Considering the fact that I’ve now completed my (short) September TBR, I’m using the rest of the month to read whatever I want. As I’ve probably mentioned, I’m in the process of moving house and – whilst that means I’ll soon have a new reading spot – it means my paperbacks have been packed and are currently waiting to be read (not before I can artfully arrange them in a new bookshelf which, like pretty much everything else, I haven’t bought yet!).
Luckily, I’m not completely out of books and I have used this time to read some books on my Kindle. Whilst People Like Her and Can Everyone Please Calm Down:Guide to 21st Century Sexuality were more recent purchases, the next book I decided to read had been sitting in my Unread section for some time.
Eileen is sick of being 79.
Leena’s tired of life in her twenties.
Maybe it’s time they swapped places…
When overachiever Leena Cotton is ordered to take a two-month sabbatical after blowing a big presentation at work, she escapes to her grandmother Eileen’s house for some overdue rest. Eileen is newly single and about to turn eighty. She’d like a second chance at love, but her tiny Yorkshire village doesn’t offer many eligible gentlemen.
Once Leena learns of Eileen’s romantic predicament, she proposes a solution: a two-month swap. Eileen can live in London and look for love. Meanwhile Leena will look after everything in rural Yorkshire. But with gossiping neighbours and difficult family dynamics to navigate up north, and trendy London flatmates and online dating to contend with in the city, stepping into one another’s shoes proves more difficult than either of them expected.
Leena learns that a long-distance relationship isn’t as romantic as she hoped it would be, and then there is the annoyingly perfect – and distractingly handsome – school teacher, who keeps showing up to outdo her efforts to impress the local villagers. Back in London, Eileen is a huge hit with her new neighbours, but is her perfect match nearer home than she first thought?
I have a complicated relationship with Beth O’Leary’s books. Much like a certain author who hasn’t been off people’s lips, or reading lists, this week – I’m not quite sure where I stand with her.
I started with The Flatshare and I rated it 4.5 stars (back when I rated books, remember that?!) absolutely eating up the predictable, slightly claustrophobic romance. Next up I detoured slightly, having been fortunate enough to receive an E-Arc of her latest book The Road Trip . I wasn’t wowed by the romance but there’s no denying that O’Leary can write captivating stories which prove to be more than meets the eye.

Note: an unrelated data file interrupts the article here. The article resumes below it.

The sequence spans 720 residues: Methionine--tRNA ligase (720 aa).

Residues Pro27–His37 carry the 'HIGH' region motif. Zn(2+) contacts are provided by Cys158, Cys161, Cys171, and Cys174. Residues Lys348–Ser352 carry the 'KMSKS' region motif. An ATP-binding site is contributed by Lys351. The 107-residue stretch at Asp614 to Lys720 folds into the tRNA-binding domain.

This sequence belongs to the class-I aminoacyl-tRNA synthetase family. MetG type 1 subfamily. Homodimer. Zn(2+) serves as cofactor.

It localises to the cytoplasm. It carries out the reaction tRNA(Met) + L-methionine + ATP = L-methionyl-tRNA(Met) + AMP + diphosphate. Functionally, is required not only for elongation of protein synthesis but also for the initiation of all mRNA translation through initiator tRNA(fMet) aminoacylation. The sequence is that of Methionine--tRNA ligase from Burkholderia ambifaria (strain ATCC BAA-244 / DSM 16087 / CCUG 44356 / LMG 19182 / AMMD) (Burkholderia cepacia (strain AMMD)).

After reading Martin’s non-fiction book, I felt like an easy read that I could lose myself in. For the most part, The Switch delivered.
The switching lives narrative is not something new but, through Eileen and Leena, O’Leary brings a multi-generational switch between two women whose lives need a shake up. I assumed, being a twenty something with a job, I would relate to Leena but I actually managed to relate more to Eileen (though I haven’t travelled across the U.K. to find a man…not yet, anyway!). I was worried I’d find her annoying but she was actually whip smart and incredibly entertaining and — by the end of the book —- I couldn’t help but wish she was real.
At first, Leena irked me a little bit. I just wanted to grab her by the shoulders and say you are not happy. I’m happy to report, though, I also loved Leena by the end. I loved her mates in London and the bonds she made during her “switch” and I throughly enjoyed watching her grow over the course of the novel.
I assumed this book would be predictable and, whilst it did prove to be at times, there were some things I never would’ve guessed! O’Leary grabbed my interest from the offset and kept it the whole way through.
During what has been a difficult, confusing year or so, The Switch was just the book I needed. It deals with loss, grief, depression, toxic relationships, anxiety and probably other things without losing the sense of fun. It proves that O’Leary remains one to watch and I cannot wait to read what’s coming next.
This book made me miss my grandparents terribly. I lost my Grandma some time ago but my Grandad died more recently so reading the bond between the two generations brought up lovely memories but also a deep sense of loss that I haven’t quite confronted yet. It feels weird to end my review on this but, if you have a grandparent or a family member of great significance to you, hug them. Spend time with them if you can, talk to them, tell them you love them. Give them some love because they’ll feel great for it and so will you.
You can buy this book here.